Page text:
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valid so far as the interests of all persons concerned are affected.
An excellent discussion of these principles is to be found in a ruling on Additional Compensation, 4 Compt. Dec. 696 (1898). Revised Statutes, section 1765, provided that no officer in any branch of the public service should receive any additional compensation for any other service whatever. One Dickinson was a disbursing agent for the World's Columbian Commission; he at the same time acted as Secretary. The question was whether this provision of the statutes applied to him. And it was held that it did not; since neither of these positions was an office.
Comptroller TRACEWELL wrote, in substance, on this point: The essential characteristic of an office is the exercise of some function of the government. An employe is one who is employed under a contract to perform a service. A public employment is distinguished from a public office by the fact that in the one case the authority to perform a public service is derived from a contract, while in the other it is derived from the law. An office is a public station. The term embraces the ideas of tenure, duration, emolument, and duties. If there is a contract with another person to perform some portion of the service, the persons thus employed are known as agents or employees.32
32 CLASSIFICATION OF OFFICERS.—United States v. Hartwell, 6 Wall. 393; State v. Gardner, 43 Ala. 234; Humphry v. Sadler, 40 Ark. 100; Patton v. Board of Health, 127 Cal. 388; Ogden v. Raymond, 22 Conn. 379; In re House Bill, 9 Colo. 628; State v. Hocker, 39 Fla. 477; Polk v. James, 68 Ga. 128; Matter of Notaries Public, 8 Hawaii, 561;, People v. Kipley, 171 Ill. 44; Foltz v. Kerlin, 105 Ind. 221; State v. Spaulding, 102 Ia. 639; State v. Cobb, 2 Kan. 33; Perkins v. Auditor, 79 Ky. 306; Opinion of Justices, 3 Me. 481; County Com’rs v. Duvall, 54 Md. 350; Brown v. Russell, 166 Mass. 14; People v. Langdon, 40 Mich. 673; County Com’rs V. Jones, 18 Minn. 199; State v. Bus, 135 Mo. 325; Shelby v. Alcorn, 36 Miss. 273; State v. Moores, 52 Neb. 770; State v. Broome, 61 N. J. L. 115; Whitehouse v. Langdon, 10 N. H. 331; People v. Vilas, 36 N. Y. 459; Eliason v. Coleman, 86 N. C. 237; State v. Jennings, 57 Oh. St. 415; Hamlin v. Kassafer, 15 Ore. 456; Commonwealth v. Evans,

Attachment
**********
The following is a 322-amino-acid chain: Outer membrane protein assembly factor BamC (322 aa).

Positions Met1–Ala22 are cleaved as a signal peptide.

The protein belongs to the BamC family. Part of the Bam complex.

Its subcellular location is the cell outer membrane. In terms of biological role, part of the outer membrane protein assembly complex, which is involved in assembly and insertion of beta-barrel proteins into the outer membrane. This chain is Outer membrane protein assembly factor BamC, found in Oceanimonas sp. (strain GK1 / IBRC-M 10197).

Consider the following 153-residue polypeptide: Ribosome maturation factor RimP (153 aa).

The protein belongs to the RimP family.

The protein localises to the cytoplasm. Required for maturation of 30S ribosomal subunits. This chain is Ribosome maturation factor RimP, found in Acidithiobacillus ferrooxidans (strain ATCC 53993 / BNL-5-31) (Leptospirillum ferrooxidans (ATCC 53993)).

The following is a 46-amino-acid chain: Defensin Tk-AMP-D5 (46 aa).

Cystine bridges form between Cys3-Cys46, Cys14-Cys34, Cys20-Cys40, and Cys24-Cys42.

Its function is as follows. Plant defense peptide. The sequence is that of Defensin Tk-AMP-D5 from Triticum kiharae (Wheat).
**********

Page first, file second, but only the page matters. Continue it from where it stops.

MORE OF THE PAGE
§ 44. Officer.
A public office, then, is the right, authority and duty conferred by law by which for a given period, either fixed by law or through the pleasure of the creating power of government, an individual is invested with some portion of the sovereign functions of the government to be exercised by him for the benefit of the public. The warrant to exercise powers is conferred, not by a contract, but by the law. It finds its source and limitation in some act of expression of governmental power. Oath, salary, operation, scope of duties, are signs of the official status; but no one is essential. The essential thing is that in some way or other the officer is identified with the government.
The position of the officer is well set forth in Byers v. United States, 22 Ct. of Cl. 59 (1887). The ConsulGeneral at Rome was paid at the rate of $2,000 a year; he claimed that the salary was $3,000; and this suit is brought for the difference. For the year during which he held office the Diplomatic Appropriation Act appropriated $2,000, of which the Secretary of State notified him when his appointment was made. His predecessor in office had, indeed, been paid at the rate of $3,000 per annum by disposition of the executive, but in the present case it was plain that the present appointment was upon the $2,000 basis.
74 Pa. St. 124; Gray V. Granger, 17 R. I. 201; Alexander V. Mc • Kenzie, 2 S. C. 81; Beard v. Decatur, 64 Tex. 11; McCornick v.
Thatcher, 8 Utah, 294; Leigh's Case, 1 Munf. 468; Matter of Mosness, 39 Wis. 509.